There are many articles that try to define what Shannon and the Clams sound like, merging movie references and bands from the past to create a quirky concoction of something we can hopefully agree on: John Waters meets The Supremes meets The Cramps meets this meets that…

In the end, however, Shannon and the Clams have somehow managed to carve out something that is distinctly their own, while unapologetically wearing their influences on their sleeves.

The band consists of lead singer and bassist Shannon Shaw, bassist Cody Blanchard, and newest member, drummer Nate Mayhem, with Shaw and Blanchard meeting early on in their Oakland, California art class; they didn’t exactly hit it off either.

“[Shannon and I] didn’t really like each other”, reminisces Blanchard.  “I didn’t like anyone there actually. People were doing these video projects and they were all really bad except for ours and two other people. We were the only people in the class doing anything good so we started to hang out [laughs].

The music and arts scene in Oakland helped the group find refuge amongst like-minded creatives who supported their experimentation to find the band’s sound and aesthetic.

ShannonClams_DSF0646“Shannon started the whole thing,” adds Blanchard. She used to play by herself and she loved these oldies songs that she grew up listening to so we just starting writing songs like that.”

Blanchard turns to Shaw “It was a little weirder at first, right? I feel like the songs back then were weirder…”

“You mean, shittier?” whispers Shannon, who lost her voice at the time of this interview.

“Yeah, also shittier” laughs Cody. “I think at first we were like, ‘Can we even play an actual song all the way thru?’ That was our big goal. Then when we figured out how to play a song all the way through without fucking it up, it was about making things more interesting. I also started thinking more broadly about artists I liked other than just the usual oldies stuff; more weirder stuff…”

Anyone who’s been lucky enough to see them live can vouch for the band’s growing reputation of being a solid live act. Shannon screams at the top of her lungs like a punk rock Connie Francis, Blanchard’s beautifully melodic guitar contrasts his dirty garage chords, and Nate earns his name “Mayhem” by pretty much beating the shit out of his drum kit; keeping a beat that adds to the crowd’s non-stop movement throughout their sets.

The band’s uniqueness and art-school influence stands out among a growing trend of mainstream artists who wear the banner of “weird” for the sake of being weird; a way to create legitimacy in an era of music craving a certain type of authenticity.  While the band isn’t really bothered by that fact, the impression is not lost on Blanchard.

“I just read this book called Slimed about when Nickelodeon started and how they were this really crazy TV station at first doing all this weird stuff that no one else did. The kids who grew up in the late 70s thru like mid-80s are now grown up and in charge of making mass media, so there’s this influence of like 20 or 25 years ago from Nickelodeon that’s coming around. Now that channel is not like that at all; it’s just kind of boring, but that early experimental stuff is like influencing the mind of people who are in charge now. So that’s something I think of; generations of people and what their influences were when they were kids and how that affects us. So maybe there’s some Nickelodeon kids that are trying to do some weird stuff but are going about it in some weird roundabout way.”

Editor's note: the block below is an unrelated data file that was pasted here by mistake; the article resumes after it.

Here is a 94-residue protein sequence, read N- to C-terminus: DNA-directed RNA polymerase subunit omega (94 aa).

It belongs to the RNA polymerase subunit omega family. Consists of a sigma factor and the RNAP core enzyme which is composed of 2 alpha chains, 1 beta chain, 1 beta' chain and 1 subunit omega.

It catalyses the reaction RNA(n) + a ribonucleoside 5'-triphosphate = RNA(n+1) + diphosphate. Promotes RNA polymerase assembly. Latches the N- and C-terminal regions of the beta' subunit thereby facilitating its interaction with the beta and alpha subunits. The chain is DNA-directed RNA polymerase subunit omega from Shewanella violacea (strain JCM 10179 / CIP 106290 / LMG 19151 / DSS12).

Regardless of where trends take music next, Shannon and the Clams have earned a devoted following. While many may try to pigeonhole a sound that is so heavily inspired by change makers of the past, their success lies in the way they choose to evolve those influences into something uniquely their own.

It also has nothing to do with an intellectual method of analyzing the band, as one fan described mid-way through their set:


Shannon and the Clams’s Playlist
Bruce Haack – Program Me
Haack was one of the first synthesizer musicians ever. His body of work is very outlandish and tons o fun. This is a very spaced out psychedelic synth jam. It doesn’t rock.

Burl Ives – the Ugly Bug Ball
Burl Ives is a magic old wizard man. This song probably crosses our lips spontaneously while we’re bored and weird and tired on tour more than any other song. 

McKinley Mitchell – the Town I Live in
This song haunted me for a year. I heard it on a late night radio program and they never announced the name of it. I tried to look it up for months and couldn’t find it. Then a year or so later, it came on the radio again late at night and I LOST MY MIND. The DJ came on after and said the name and I couldn’t believe it. It’s one of my favorite songs now.

Zager and Evans – in the Year 2525
The message is terrible, but this song is so spooky and futuristic and weird. We cover it live sometimes. It’s a sort of fear-mongering zealous christian song about the dangers of technology. Maybe there’s some truth in there. Otherwise, this group has no other songs worth listening to.

Bellamy Brothers – Let Your Love Flow
There’s nothing like this song to pump you up for no reason at all. It is very stupid, but I love how embarrassingly positive it is. It’s part of a very short-lived country-disco genre.



Brnesh Berhe

Brnesh is from Edmonton, Alberta and started Marker in 2013. She spends her "free time" as a graphic designer and freelance writer, and has worked with/contributed to Vancouver Weekly, Make-A-Wish Foundation, and the John Humphrey Centre for Peace and Human Rights. Challenge her to a game of Seinfeld trivia and you will surely regret it.

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